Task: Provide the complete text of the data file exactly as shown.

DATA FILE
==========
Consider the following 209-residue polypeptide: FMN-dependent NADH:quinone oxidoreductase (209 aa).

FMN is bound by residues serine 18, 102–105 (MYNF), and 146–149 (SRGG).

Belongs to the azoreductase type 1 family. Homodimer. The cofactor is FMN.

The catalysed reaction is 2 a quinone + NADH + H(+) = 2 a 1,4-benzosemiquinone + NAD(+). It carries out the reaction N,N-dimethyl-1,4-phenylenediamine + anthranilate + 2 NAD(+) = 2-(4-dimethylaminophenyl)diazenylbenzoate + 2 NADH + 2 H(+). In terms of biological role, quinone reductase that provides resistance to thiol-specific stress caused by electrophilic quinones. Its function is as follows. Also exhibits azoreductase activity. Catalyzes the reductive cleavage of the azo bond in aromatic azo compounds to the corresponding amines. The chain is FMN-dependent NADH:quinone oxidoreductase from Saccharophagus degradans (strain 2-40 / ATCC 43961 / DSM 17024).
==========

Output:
Consider the following 209-residue polypeptide: FMN-dependent NADH:quinone oxidoreductase (209 aa).

FMN is bound by residues serine 18, 102–105 (MYNF), and 146–149 (SRGG).

Belongs to the azoreductase type 1 family. Homodimer. The cofactor is FMN.

The catalysed reaction is 2 a quinone + NADH + H(+) = 2 a 1,4-benzosemiquinone + NAD(+). It carries out the reaction N,N-dimethyl-1,4-phenylenediamine + anthranilate + 2 NAD(+) = 2-(4-dimethylaminophenyl)diazenylbenzoate + 2 NADH + 2 H(+). In terms of biological role, quinone reductase that provides resistance to thiol-specific stress caused by electrophilic quinones. Its function is as follows. Also exhibits azoreductase activity. Catalyzes the reductive cleavage of the azo bond in aromatic azo compounds to the corresponding amines. The chain is FMN-dependent NADH:quinone oxidoreductase from Saccharophagus degradans (strain 2-40 / ATCC 43961 / DSM 17024).